Best regards,

Jan-Olof
« Last Edit: September 09, 2018, 05:19:08 pm by dogbert17 »
 

Offline orbanp

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Re: Trying to fix broken PSU in a Philips 46PFL8008S/12 TV
« Reply #5 on: September 09, 2018, 06:21:00 pm »
Hi Jan-Olof,

It is hard to trace the schematics just from two pictures!
But at least the resolution is good enough!

D501 is parallel with the primary of the transformer. (Open the FSB117 datasheet on Pg. 15)
The top end of that transformer is getting the rectified (+) mains voltage, if I see it correctly from the PCB.
BD101 bridge rectifier get the mains. The rectified (+) and (-) goes through L603. The (-) is the ground on the live side, depicted with that triangular horizontal bars in the datasheet.
The (+) goes through L601, D602, FB601, J102. That point is marked by a (+) on the back side of the PCB.
From then on it goes through FB501, R505 (red red silver, 0.22 Ohm) to the top end of the transformer.
Jx are jumper wires, FBx are ferrite beads on pieces of wire, D602 is in the forward direction, meaning the transformer gets the "whole" rectified mains voltage.
If I am correct, you guys have 220V mains over there, so the rectified mains (peak voltage) would be close to 310VDC. So a 170V Zener, a ST02D-170 diode could not be used there as D501!
I would rather go with a "regular" 1N4007, as shown in the datasheet.
That diode clamps the reverse voltage induced in the transformer when the FET is turned off.
Interestingly they do not have a resistor and a cap in series with the diode, like Rsn1, Csn1 in the datasheet.

On second thought, you could check if the FET in IC501, the FSB117, is shorted out with a DMM.
See if the drain (pins 6, 7, 8 ) is shorted to the ground (pin 1). Though there is an internal current sense resistor in the IC, from the source of the FET to the ground. See the internal block diagram of the IC on Pg. 3. That resistor should not be too high.
That short would probably blow the fuse.

Regards, Peter
« Last Edit: September 09, 2018, 06:29:46 pm by orbanp »
 

Offline grant1842

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Re: Trying to fix broken PSU in a Philips 46PFL8008S/12 TV
« Reply #6 on: September 10, 2018, 01:58:36 am »
If that fuse went open again then there is  a shorted component most likely .
I see Bridge Rectifiers go short alot and diodes, and the Chopping Fets.
I would put your DMM probes across those components and I bet you find one shorted :) Hope that helps

P.S Safety first ....... Be careful of Hot side of a switching power supply :)
« Last Edit: September 10, 2018, 02:01:45 am by grant1842 »
 

Offline dogbert17

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Re: Trying to fix broken PSU in a Philips 46PFL8008S/12 TV
« Reply #7 on: September 10, 2018, 04:40:09 pm »
Hi Peter and grant1842,

>See if the drain (pins 6, 7, 8 ) is shorted to the ground (pin 1).

It doesn't seem to be shorted (according to my DMM) but I guess I'll exchange it anyways. I'll also go for a 1N4007 unless you have another suggestion.

I find it a bit odd that google can't uncover anything useful about the diode marked T2D 20. There are lots of threads on badcaps about similar diode markings, e.g. T2D 80, T2D 93 etc but no one seems to be able to positively identify them.

I'll continue to check for other broken components before placing an order for new ones.

Best regards,

Jan-Olof
 

Offline orbanp

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Re: Trying to fix broken PSU in a Philips 46PFL8008S/12 TV
« Reply #8 on: September 10, 2018, 08:29:57 pm »
Hi Jan-Olof,

I did find a ST02D-200 diode too, a ZTVS diode with the highest voltage rating (200V), but that would be still too low.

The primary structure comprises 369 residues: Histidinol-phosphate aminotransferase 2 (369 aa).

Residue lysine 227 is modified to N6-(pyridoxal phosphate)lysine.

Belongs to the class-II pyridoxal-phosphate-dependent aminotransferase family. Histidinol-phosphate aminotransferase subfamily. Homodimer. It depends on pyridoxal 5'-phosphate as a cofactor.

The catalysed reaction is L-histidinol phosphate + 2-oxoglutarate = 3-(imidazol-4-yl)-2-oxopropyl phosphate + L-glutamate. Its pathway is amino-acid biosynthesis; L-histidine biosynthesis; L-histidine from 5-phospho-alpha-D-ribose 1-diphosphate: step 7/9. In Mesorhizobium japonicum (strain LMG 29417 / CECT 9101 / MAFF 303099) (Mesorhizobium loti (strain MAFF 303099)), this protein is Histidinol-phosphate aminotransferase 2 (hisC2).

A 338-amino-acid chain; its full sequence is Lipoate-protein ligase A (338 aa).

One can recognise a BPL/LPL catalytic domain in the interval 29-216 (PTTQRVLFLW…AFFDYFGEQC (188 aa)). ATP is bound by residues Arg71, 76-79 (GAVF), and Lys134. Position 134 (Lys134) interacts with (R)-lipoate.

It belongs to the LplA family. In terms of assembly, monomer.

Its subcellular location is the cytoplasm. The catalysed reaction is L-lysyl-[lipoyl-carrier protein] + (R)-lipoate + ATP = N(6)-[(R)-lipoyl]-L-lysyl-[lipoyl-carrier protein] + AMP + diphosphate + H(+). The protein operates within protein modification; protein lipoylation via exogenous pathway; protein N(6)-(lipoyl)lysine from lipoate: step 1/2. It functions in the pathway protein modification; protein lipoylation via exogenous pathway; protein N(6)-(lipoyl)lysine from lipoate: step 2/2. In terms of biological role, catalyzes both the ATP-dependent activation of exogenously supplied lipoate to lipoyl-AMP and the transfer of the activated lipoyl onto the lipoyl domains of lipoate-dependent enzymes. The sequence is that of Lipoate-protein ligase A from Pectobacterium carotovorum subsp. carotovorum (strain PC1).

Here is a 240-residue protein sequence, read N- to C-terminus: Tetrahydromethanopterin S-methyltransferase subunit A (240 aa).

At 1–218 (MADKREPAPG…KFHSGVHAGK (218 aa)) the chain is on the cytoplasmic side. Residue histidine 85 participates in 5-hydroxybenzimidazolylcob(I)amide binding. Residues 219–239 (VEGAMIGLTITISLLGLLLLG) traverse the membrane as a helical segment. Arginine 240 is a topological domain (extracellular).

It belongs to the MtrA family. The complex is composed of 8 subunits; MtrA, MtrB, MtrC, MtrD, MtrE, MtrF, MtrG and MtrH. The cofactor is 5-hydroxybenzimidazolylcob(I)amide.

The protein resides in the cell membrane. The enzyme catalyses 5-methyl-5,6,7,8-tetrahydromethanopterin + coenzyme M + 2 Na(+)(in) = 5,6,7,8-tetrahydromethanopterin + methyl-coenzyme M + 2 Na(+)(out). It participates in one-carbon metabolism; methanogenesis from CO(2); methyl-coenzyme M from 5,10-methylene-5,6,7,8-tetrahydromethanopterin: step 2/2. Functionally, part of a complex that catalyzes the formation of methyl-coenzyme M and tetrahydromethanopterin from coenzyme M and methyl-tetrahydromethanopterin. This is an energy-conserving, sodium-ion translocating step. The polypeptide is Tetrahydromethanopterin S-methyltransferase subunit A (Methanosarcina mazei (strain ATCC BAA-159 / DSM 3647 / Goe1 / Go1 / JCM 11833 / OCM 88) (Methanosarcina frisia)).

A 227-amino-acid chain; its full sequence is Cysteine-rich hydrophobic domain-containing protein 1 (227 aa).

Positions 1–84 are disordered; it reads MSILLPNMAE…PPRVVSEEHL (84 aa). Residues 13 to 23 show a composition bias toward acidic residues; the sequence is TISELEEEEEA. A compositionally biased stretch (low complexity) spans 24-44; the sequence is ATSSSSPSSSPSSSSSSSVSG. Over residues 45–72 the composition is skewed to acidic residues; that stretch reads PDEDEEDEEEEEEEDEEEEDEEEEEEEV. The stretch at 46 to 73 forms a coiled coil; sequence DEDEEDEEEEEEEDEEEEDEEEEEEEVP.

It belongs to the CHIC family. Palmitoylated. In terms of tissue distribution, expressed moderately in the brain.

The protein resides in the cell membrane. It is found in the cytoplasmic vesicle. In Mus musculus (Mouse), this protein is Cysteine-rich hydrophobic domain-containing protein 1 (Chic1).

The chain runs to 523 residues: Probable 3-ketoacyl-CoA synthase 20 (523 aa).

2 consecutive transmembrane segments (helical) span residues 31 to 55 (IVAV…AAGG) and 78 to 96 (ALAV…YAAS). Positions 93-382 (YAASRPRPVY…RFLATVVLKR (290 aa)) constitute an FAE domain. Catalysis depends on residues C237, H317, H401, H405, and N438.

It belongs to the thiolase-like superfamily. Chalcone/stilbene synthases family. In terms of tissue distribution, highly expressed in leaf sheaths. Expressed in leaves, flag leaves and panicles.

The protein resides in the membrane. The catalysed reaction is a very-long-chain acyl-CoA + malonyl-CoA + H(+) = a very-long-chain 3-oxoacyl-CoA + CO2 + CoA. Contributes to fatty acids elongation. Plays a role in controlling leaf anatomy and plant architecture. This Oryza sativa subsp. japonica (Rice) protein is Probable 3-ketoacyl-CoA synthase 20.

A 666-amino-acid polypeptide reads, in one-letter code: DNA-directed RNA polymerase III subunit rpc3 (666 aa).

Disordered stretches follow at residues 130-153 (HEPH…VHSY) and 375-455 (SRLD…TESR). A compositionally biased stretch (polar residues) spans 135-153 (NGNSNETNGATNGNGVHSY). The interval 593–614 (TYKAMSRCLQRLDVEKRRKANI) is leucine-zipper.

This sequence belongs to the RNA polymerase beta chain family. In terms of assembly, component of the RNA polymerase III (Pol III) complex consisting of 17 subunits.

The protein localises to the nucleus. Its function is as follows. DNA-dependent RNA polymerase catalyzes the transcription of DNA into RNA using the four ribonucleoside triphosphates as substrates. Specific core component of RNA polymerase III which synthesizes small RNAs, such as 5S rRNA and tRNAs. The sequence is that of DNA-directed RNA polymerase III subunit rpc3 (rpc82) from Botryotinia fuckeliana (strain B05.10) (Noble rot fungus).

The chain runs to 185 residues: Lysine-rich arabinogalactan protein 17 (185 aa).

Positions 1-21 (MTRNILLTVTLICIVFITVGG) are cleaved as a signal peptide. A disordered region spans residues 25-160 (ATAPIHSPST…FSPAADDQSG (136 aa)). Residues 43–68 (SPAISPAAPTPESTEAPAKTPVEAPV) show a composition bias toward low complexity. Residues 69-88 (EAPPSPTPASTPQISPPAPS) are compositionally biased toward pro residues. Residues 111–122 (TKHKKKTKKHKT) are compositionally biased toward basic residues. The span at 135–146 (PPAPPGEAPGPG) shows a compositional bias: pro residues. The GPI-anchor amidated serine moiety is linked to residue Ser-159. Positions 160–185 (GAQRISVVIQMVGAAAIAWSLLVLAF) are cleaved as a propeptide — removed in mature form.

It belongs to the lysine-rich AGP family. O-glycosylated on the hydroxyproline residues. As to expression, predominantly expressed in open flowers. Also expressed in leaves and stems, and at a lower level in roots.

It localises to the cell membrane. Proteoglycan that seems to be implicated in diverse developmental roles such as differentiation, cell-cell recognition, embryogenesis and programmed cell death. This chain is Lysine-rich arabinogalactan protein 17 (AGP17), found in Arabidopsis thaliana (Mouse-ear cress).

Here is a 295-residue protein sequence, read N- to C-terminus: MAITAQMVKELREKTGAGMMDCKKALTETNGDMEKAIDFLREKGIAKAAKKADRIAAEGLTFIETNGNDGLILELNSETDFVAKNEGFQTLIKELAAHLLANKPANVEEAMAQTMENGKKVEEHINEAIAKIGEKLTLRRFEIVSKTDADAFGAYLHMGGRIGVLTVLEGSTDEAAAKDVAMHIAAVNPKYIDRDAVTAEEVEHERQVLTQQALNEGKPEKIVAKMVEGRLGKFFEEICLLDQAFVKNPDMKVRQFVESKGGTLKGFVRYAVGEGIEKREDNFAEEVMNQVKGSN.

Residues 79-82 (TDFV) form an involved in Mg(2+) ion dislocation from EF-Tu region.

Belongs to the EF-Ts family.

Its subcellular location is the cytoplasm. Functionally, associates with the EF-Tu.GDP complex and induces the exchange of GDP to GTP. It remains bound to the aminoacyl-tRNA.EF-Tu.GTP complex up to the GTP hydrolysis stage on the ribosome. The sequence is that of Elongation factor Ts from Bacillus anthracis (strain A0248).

If you go with the 1N4007 diode, do use the cap and resistor (RSN1, CSN1) in series with it as well, as shown on Pg. 15, the application example in the datasheet.
I am sure the manufacturers tested that circuit well.

Regards, Peter
« Last Edit: September 10, 2018, 08:36:56 pm by orbanp »
 

Offline dogbert17

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Re: Trying to fix broken PSU in a Philips 46PFL8008S/12 TV
« Reply #9 on: October 21, 2018, 10:03:53 pm »
Hi again,

I haven't had much time to work on the TV the last few weeks, but I have now made some progress. So here's what has happened since:

I have replaced two obviously broken mosfet's, they were marked FDPF 9N50NZ. I was unable to find this component in stock at the large distributors, i.e. Mouser and Digikey, nor was I able to find a proper datasheet for it. Well, I found links to what was supposedly the datasheet but all that came up was a document stating that a load of different components were to be changed in some manner, no data about the component. Quite strange actually, perhaps it's discontinued.

Anyway, taking a risk I ordered two FDPF 8N50NZ and installed them, plus a new fuse of course  ;)

After having put everything together again I connected the TV to the mains and ... no load bang this time but alas nor did I get any picture. All I have is the standby light, better than nothing I guess. The light blinks three times and after a couple of seconds it blinks three times again and after yet another few seconds another three blinks, you get the idea.

So my question now is, does anyone know what the three blinks might signify and what should I do next?

Also, in one of my previous messages I mentioned a shorted diode (D 501 on the picture). It turned out, when testing it out of circuit, that it wasn't shorted at all but it definitely seems shorted when in circuit. Is that the way it's supposed to be?

Thanks for you patience.

Best regards,

Jan-Olof
 

Offline station240

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Re: Trying to fix broken PSU in a Philips 46PFL8008S/12 TV
« Reply #10 on: October 22, 2018, 05:03:13 am »
According to the service manual linked earlier, and it's slightly confusing description of the error codes.
3 blinks means 12V problem.

Use the diagram on page 58 of the manual to check all the 12V rails are present. Notice how one 12V powers half the set, it's probably that one.
 

Offline maki

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Re: Trying to fix broken PSU in a Philips 46PFL8008S/12 TV
« Reply #11 on: July 31, 2019, 11:43:56 am »
Hello Jan-Olof
did you fixed your TV?
If so, can you share your findings?